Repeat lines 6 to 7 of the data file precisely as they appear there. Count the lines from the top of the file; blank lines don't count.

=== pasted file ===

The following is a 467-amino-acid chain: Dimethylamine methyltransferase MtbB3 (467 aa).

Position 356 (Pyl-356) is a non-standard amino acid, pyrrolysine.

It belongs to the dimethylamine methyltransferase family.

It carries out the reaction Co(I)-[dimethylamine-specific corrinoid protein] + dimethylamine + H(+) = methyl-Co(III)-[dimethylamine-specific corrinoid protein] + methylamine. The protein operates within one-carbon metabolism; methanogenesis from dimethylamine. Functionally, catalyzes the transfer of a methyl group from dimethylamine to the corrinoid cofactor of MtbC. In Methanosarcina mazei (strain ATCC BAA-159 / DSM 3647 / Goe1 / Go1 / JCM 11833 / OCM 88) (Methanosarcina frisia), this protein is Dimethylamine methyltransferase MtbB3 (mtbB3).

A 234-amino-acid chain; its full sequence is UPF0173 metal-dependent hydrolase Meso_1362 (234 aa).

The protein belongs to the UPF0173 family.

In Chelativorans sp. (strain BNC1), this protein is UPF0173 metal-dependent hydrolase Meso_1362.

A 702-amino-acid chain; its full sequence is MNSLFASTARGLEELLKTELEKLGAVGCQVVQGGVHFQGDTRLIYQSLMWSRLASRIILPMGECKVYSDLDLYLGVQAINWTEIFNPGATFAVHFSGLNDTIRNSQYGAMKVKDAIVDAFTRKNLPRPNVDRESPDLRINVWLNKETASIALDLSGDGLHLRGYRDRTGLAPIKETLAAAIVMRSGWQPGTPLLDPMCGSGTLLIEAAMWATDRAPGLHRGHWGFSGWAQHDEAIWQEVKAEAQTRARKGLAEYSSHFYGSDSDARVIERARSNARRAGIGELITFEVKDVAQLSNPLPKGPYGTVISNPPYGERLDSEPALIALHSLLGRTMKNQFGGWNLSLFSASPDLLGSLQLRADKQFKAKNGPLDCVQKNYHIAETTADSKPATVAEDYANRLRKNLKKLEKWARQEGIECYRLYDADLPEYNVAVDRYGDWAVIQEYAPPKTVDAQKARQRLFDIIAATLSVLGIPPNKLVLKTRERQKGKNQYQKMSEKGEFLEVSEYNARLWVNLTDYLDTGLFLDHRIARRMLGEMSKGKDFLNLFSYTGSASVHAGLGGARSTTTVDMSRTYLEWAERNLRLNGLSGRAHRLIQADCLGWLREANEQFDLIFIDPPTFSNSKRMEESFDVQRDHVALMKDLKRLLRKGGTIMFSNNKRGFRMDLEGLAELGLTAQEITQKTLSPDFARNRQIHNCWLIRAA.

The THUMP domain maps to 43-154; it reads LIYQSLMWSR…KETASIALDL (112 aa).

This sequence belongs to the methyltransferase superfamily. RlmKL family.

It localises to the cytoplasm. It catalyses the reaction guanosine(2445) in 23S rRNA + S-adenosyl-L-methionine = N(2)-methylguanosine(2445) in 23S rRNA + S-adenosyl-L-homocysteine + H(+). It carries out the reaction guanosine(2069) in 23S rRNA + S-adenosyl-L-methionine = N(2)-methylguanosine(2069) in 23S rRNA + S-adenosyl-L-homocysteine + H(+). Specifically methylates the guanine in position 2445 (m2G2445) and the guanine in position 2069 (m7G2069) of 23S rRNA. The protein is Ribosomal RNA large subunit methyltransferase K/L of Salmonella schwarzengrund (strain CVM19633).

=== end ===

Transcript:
The protein belongs to the UPF0173 family.

In Chelativorans sp. (strain BNC1), this protein is UPF0173 metal-dependent hydrolase Meso_1362.